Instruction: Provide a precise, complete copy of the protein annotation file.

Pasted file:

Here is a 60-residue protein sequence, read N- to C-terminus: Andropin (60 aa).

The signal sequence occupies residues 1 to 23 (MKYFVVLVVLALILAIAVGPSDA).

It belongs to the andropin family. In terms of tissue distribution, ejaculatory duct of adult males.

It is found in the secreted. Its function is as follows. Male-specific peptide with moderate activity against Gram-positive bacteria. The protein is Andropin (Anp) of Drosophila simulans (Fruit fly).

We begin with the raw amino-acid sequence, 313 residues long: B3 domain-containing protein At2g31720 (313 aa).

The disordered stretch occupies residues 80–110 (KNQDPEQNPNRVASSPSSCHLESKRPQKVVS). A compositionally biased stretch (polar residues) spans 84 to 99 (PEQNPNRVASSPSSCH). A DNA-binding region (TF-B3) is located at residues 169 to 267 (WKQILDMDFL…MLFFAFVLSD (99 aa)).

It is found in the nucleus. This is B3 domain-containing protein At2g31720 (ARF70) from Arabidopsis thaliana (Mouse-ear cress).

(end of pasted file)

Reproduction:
Here is a 60-residue protein sequence, read N- to C-terminus: Andropin (60 aa).

The signal sequence occupies residues 1 to 23 (MKYFVVLVVLALILAIAVGPSDA).

It belongs to the andropin family. In terms of tissue distribution, ejaculatory duct of adult males.

It is found in the secreted. Its function is as follows. Male-specific peptide with moderate activity against Gram-positive bacteria. The protein is Andropin (Anp) of Drosophila simulans (Fruit fly).

We begin with the raw amino-acid sequence, 313 residues long: B3 domain-containing protein At2g31720 (313 aa).

The disordered stretch occupies residues 80–110 (KNQDPEQNPNRVASSPSSCHLESKRPQKVVS). A compositionally biased stretch (polar residues) spans 84 to 99 (PEQNPNRVASSPSSCH). A DNA-binding region (TF-B3) is located at residues 169 to 267 (WKQILDMDFL…MLFFAFVLSD (99 aa)).

It is found in the nucleus. This is B3 domain-containing protein At2g31720 (ARF70) from Arabidopsis thaliana (Mouse-ear cress).